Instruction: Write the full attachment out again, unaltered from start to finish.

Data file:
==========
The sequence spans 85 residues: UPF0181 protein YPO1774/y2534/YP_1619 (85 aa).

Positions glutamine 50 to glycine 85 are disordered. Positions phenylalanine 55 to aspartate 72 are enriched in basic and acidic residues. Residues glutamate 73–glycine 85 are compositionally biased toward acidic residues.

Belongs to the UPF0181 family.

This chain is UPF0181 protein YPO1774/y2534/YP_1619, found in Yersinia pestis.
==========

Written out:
The sequence spans 85 residues: UPF0181 protein YPO1774/y2534/YP_1619 (85 aa).

Positions glutamine 50 to glycine 85 are disordered. Positions phenylalanine 55 to aspartate 72 are enriched in basic and acidic residues. Residues glutamate 73–glycine 85 are compositionally biased toward acidic residues.

Belongs to the UPF0181 family.

This chain is UPF0181 protein YPO1774/y2534/YP_1619, found in Yersinia pestis.